Eruption With Lava Flow At Kilauea Volcano In Hawai’i
Lava fountains from the bottom of the deep pit crater in Kilauea’s Halema’uma crater, from the west rim of the collapse crater (image: HVO)
A new eruption started at Kilauea volcano in the evening of 20 Dec in Hawaii (local time). The volcano observatory reported:
“Shortly after approximately 9:30 p.m. HST, the USGS Hawaiian Volcano Observatory (HVO) detected glow within Halemaʻumaʻu crater at the summit of Kīlauea Volcano. An eruption has commenced within Kīlauea’s summit caldera. The situation is rapidly evolving and HVO will issue another statement when more information is available.”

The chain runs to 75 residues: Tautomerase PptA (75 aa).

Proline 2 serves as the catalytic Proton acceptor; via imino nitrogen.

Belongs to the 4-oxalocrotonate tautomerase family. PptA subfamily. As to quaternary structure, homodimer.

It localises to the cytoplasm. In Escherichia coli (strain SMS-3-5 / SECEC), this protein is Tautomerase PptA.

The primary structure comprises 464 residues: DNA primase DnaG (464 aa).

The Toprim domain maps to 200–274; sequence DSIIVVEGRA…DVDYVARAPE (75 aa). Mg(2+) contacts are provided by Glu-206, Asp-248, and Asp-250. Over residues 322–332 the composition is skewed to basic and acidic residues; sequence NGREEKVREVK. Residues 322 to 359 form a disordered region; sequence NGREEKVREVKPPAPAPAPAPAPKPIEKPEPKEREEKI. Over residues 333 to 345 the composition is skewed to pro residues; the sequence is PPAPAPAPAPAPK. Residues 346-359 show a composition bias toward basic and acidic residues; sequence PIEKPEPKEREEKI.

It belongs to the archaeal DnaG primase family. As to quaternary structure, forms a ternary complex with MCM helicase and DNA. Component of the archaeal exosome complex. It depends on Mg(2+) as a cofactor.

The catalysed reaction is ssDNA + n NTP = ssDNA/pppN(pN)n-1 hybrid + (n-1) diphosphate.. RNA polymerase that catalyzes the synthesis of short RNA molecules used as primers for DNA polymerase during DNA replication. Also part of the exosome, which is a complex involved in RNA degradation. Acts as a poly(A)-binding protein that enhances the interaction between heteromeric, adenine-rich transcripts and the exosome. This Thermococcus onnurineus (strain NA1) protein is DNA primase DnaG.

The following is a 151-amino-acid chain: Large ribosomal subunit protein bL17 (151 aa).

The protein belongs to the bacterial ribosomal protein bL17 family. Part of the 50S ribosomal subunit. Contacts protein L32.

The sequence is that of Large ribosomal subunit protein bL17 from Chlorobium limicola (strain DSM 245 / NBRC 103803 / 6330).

During the past weeks, earthquakes had been more frequent under the caldera and the upper rift zone. They likely reflected magma intrusions at shallow level.
Shortly after the new eruption, observed less than two hours ago, a magnitude 4.3 quake struck the southern flank of the volcano, about 10 miles west of Kalapana. This quake might be related as a response to the new eruption, probably causing a small southwards movement of the southern flank of Kilauea, acting as adjustment for the additional space needed of the magma intrusion in the summit area.
Courtesy of volcanodiscovery.com